People Will No Longer Be Sent To Jail For Peeing On The Streets Of NYC

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Low-level offenses have left New York City clogged with hundreds of thousands of active warrants and the city is now poised to do something about it.

Peeing On The Streets

Minor offenses, like panhandling and staying after dark in parks, will no longer be treated as crimes but as civil offenses, in an attempt to “seek the goal of fairer punishment.”

Ever since Commissioner Bill Bratton took command of the New York Police Department in 2014, there has been too much focus on arresting people for minor crimes. Fortunately, the new regulations package by the New York City Council may soon change that.

The council has scheduled a hearing for the proposed laws on Jan. 25 which, if passed, will remove the possibility of jail time and permanent police records for individuals charged with violating park rules, public urination, public drinking, excessive noise and littering.

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According to a fact sheet distributed by the council, low-level offenses have left the city with more than 1.2 million active warrants and have been disproportionately enforced against minorities.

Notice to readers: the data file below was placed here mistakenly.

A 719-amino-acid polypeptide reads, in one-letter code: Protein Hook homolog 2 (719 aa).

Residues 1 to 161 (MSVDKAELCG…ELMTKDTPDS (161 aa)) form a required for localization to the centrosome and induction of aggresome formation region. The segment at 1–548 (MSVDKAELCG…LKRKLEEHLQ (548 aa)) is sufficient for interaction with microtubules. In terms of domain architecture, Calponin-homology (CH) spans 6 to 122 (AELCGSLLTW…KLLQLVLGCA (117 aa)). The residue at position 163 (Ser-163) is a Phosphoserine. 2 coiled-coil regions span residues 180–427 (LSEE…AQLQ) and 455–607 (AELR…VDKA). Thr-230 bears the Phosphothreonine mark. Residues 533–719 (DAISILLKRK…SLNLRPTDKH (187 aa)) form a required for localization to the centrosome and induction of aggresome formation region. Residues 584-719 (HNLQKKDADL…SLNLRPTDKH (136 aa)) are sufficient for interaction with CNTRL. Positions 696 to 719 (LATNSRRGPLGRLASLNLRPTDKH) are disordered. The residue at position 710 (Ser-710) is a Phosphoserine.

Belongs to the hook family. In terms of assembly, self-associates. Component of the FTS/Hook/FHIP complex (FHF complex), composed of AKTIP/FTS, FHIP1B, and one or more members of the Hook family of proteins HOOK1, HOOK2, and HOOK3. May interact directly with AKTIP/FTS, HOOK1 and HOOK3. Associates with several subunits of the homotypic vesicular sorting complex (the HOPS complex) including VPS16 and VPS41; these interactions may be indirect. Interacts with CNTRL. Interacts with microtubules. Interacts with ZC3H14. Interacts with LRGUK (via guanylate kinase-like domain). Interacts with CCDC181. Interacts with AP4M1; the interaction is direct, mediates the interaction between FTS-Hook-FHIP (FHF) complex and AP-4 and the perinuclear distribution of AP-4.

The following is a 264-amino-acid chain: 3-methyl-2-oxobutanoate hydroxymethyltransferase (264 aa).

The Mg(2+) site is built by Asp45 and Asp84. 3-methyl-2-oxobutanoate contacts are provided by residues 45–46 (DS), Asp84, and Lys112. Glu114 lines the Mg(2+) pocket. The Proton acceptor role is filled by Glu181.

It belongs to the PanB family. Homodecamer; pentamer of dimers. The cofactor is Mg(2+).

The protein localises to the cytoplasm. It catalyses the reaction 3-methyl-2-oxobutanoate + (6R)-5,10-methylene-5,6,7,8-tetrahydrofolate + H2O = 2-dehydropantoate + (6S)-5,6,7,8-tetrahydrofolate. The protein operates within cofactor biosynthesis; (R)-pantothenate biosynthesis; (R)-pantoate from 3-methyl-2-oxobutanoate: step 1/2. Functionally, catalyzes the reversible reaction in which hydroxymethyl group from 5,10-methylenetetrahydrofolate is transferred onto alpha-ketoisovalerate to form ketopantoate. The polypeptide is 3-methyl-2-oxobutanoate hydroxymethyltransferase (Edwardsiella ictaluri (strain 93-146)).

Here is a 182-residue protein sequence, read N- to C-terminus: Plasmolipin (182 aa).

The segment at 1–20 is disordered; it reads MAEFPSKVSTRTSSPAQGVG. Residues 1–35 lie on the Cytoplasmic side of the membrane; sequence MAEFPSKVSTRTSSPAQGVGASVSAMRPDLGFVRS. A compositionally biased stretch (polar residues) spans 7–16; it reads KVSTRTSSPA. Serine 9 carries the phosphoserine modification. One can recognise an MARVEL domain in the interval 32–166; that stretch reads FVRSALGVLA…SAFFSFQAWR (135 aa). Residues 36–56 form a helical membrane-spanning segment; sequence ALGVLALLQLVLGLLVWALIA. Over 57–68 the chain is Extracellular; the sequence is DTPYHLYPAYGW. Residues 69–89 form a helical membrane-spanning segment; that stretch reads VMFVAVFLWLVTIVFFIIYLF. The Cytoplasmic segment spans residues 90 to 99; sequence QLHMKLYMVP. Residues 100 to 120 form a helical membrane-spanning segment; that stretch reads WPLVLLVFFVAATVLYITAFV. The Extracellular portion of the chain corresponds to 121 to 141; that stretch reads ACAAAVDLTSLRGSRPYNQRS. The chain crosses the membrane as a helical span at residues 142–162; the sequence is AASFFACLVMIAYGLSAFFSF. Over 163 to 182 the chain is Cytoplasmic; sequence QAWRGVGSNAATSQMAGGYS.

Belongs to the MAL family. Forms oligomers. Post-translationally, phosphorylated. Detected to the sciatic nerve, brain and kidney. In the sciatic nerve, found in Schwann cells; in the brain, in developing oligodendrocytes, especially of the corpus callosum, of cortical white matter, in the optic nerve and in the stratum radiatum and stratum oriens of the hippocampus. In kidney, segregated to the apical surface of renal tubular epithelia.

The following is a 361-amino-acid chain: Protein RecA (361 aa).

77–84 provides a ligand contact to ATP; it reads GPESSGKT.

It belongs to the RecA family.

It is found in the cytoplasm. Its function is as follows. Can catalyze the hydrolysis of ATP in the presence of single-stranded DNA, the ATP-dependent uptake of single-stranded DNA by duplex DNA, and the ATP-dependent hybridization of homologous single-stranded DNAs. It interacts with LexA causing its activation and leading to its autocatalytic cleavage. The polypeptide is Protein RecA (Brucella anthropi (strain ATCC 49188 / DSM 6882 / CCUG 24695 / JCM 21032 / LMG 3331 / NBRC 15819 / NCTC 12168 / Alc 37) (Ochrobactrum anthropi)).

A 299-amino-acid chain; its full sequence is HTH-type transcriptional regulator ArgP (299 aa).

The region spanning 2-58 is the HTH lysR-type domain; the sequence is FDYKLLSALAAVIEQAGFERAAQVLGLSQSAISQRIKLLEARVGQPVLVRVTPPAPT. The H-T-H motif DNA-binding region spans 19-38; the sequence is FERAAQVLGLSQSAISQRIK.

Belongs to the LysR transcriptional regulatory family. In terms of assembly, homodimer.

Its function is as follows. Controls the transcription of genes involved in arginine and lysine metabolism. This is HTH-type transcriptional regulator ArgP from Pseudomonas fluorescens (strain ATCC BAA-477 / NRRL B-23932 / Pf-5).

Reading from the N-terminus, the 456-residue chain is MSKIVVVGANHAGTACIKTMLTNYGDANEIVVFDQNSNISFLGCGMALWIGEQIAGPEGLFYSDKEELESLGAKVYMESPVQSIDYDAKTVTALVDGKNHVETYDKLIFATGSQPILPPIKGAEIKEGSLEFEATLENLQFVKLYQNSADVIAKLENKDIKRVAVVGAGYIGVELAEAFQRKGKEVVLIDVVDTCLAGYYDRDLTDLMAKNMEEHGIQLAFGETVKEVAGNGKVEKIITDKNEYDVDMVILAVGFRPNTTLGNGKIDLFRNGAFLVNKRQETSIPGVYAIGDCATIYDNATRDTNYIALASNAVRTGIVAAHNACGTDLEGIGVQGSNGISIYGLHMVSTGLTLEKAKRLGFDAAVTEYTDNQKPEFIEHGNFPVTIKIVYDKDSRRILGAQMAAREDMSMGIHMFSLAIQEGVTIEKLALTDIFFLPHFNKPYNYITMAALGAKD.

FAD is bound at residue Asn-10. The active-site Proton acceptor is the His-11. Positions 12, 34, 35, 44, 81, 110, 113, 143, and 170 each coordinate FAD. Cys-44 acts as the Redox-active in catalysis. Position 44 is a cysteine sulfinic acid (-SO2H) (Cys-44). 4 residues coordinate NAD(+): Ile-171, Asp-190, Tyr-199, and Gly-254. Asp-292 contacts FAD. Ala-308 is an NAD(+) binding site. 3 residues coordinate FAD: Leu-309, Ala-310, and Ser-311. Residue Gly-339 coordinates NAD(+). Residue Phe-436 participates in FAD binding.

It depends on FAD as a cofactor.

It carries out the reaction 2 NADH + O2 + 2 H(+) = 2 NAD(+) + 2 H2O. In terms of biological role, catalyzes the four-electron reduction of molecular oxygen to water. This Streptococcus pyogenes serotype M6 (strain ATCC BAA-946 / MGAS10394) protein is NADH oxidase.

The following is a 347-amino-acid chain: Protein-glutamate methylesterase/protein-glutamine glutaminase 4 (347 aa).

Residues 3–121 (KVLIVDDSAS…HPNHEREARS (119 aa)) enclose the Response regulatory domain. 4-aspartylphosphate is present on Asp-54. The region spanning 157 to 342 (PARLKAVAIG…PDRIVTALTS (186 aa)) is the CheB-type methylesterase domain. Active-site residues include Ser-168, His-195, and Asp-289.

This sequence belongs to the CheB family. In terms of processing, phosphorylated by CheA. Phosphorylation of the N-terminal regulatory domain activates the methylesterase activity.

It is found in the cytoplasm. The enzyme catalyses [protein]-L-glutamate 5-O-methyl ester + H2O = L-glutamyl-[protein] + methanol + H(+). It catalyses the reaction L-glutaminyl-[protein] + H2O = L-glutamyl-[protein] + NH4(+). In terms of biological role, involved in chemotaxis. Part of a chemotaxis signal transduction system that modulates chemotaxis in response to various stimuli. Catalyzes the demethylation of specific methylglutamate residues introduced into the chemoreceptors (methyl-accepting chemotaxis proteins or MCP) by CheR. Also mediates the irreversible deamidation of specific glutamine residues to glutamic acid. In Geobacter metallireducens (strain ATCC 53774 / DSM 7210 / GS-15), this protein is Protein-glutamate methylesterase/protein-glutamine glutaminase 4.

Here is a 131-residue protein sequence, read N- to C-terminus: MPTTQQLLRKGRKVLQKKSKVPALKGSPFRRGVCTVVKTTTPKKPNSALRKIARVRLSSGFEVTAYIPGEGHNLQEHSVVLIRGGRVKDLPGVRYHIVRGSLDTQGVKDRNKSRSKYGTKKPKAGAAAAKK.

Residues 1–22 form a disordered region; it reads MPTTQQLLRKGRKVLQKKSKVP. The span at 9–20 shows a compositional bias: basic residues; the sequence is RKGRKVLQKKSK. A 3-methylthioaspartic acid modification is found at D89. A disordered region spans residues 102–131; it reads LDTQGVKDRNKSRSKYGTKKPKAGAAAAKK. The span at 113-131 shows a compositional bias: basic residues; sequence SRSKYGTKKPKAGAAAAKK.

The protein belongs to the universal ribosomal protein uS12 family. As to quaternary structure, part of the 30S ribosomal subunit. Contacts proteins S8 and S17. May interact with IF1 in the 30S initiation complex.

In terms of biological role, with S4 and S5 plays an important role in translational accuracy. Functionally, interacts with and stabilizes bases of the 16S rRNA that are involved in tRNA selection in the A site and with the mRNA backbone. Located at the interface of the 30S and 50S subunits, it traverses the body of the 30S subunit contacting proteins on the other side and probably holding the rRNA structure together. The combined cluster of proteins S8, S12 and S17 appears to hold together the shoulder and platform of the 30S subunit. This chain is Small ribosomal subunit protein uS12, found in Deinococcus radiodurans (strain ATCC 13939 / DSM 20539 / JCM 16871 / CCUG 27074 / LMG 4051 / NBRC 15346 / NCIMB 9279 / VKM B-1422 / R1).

“We know that the system has been really rigged against communities of color in particular,” said Council Speaker Melissa Mark-Viverito, who has promoted reforms like this before and is the main sponsor of the bills. “So the question has always been, what can we do in this job to minimize unnecessary interaction with the criminal justice system, so that these young people can really fulfill their potential?”

The Criminal Justice Reform Act seeks to address two constant problems that have tormented the judicial process: thousands of low level offenders taking up court time and the outstanding warrants that are created when offenders fail to appear in court. Previously, Mayor Bill de Blasio has also tried to tackle the same problems by overhauling court proceedings to expedite cases and reduce the number of low level warrants.

The bill addresses only those offenses that are covered by the city’s administrative code, however, minor crimes covered under state law like possession of marijuana are exempt from it.

Trivial violations make up for a huge percentage of warrants, many of them written in racial or ethnic neighborhoods where the police also need to focus on more serious crimes.

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